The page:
She was such a stranger to the Capitol Hill press corps that when she walked into her news conference, she commented on what she thought was a new backdrop for the press studio frequented by senators. It had actually been renovated more than a year earlier.
Lincoln barely acknowledged Washington reporters - this one assumed she was being strategic and limiting her interaction - especially about the divisive health care debate.
(CNN) - Former President Bill Clinton hit the campaign trail for Senate Majority Leader Harry Reid Thursday, telling Nevada Democrats that Reid's opponent is "hiding out" because of her controversial views.
"Now you've got to play 'Where's Sharron [Angle]?' because she's hiding out, according to the local news. I might hide out, too, if I said I wanted to get rid of Social Security and Medicare," Clinton told an audience of 700 people during a 30-minute speech in Las Vegas, according to the Las Vegas-Review Journal.
Clinton also took aim at Angle for support of a plan that would have Yucca Mountain accept nuclear waste. Reid, as have most Nevada lawmakers, opposes opening Yucca to nuclear waste.
Since her victory in Tuesday's GOP Senate primary, Angle - a former state assemblywoman who was backed by Tea Party organizations - has largely avoided the spotlight, only granting interviews to conservative talk-radio hosts. Her campaign website has also gone dark except for a page that seeks contributions.
Commenting to the Las Vegas Review-Journal, Angle campaign spokesman Jerry Stacy said they have been "overwhelmed."
Washington (CNN) - Rep. Darrell Issa, a driving force behind efforts to compel the White House to detail conversations with Democratic primary challengers, will deliver the keynote address Friday to the Pennsylvania Republican Party's summer meeting.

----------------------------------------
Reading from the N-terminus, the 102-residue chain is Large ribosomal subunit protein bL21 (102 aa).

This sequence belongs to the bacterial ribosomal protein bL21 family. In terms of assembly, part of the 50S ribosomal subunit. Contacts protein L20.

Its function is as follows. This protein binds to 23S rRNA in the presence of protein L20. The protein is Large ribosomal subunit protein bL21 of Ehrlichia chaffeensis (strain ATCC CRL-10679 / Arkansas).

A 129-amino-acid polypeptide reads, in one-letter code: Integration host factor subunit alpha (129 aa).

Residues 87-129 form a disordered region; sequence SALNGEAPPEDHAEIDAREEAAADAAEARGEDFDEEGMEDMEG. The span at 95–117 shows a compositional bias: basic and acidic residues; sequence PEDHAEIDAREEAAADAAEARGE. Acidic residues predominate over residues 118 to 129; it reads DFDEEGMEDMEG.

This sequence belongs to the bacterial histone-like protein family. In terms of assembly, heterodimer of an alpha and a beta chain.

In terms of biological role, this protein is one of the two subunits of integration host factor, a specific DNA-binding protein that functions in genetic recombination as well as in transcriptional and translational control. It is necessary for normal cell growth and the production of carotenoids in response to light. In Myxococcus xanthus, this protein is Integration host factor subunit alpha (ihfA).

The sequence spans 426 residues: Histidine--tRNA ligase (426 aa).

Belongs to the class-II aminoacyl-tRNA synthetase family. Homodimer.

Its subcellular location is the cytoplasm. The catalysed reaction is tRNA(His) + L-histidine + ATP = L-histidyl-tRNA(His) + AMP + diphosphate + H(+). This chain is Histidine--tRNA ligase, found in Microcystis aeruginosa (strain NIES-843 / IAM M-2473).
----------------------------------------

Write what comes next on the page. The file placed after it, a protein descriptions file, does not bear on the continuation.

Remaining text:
Rep. Joe Sestak, D-Pennsylvania, is one of the candidates that the White House unsuccessfully tried to convince to drop a primary challenge to Sen. Arlen Specter, D-Pennsylvania. A role in the administration was suggested as a way to entice Sestak to forgo a challenge to Specter, the Republican turned Democrat who President Obama backed in the primary. Sestak rebuffed the attempt and went on to defeat Specter in last month's election.
The White House held a similar conversation with Andrew Romanoff, a Democrat challenging Colorado Sen. Michael Bennet. Romanoff, the former Colorado house speaker, also dismissed the White House request.
Issa, who serves as the senior Republican on the House Oversight and Government Reform Committee, has called for an independent counsel to investigate the matter.
"After pledging to change the business-as-usual culture of Washington during his campaign, the Sestak-Romanoff controversies have lifted a veil on this Presidency that has revealed a Chicago-style politicking that is the antithesis of what candidate-Obama campaigned on," Issa, who represents a southern California district, charged in a statement sent to CNN.
The meeting is being held in Hershey, Pennsylvania. No word yet if Issa will also be addressing Colorado Republicans.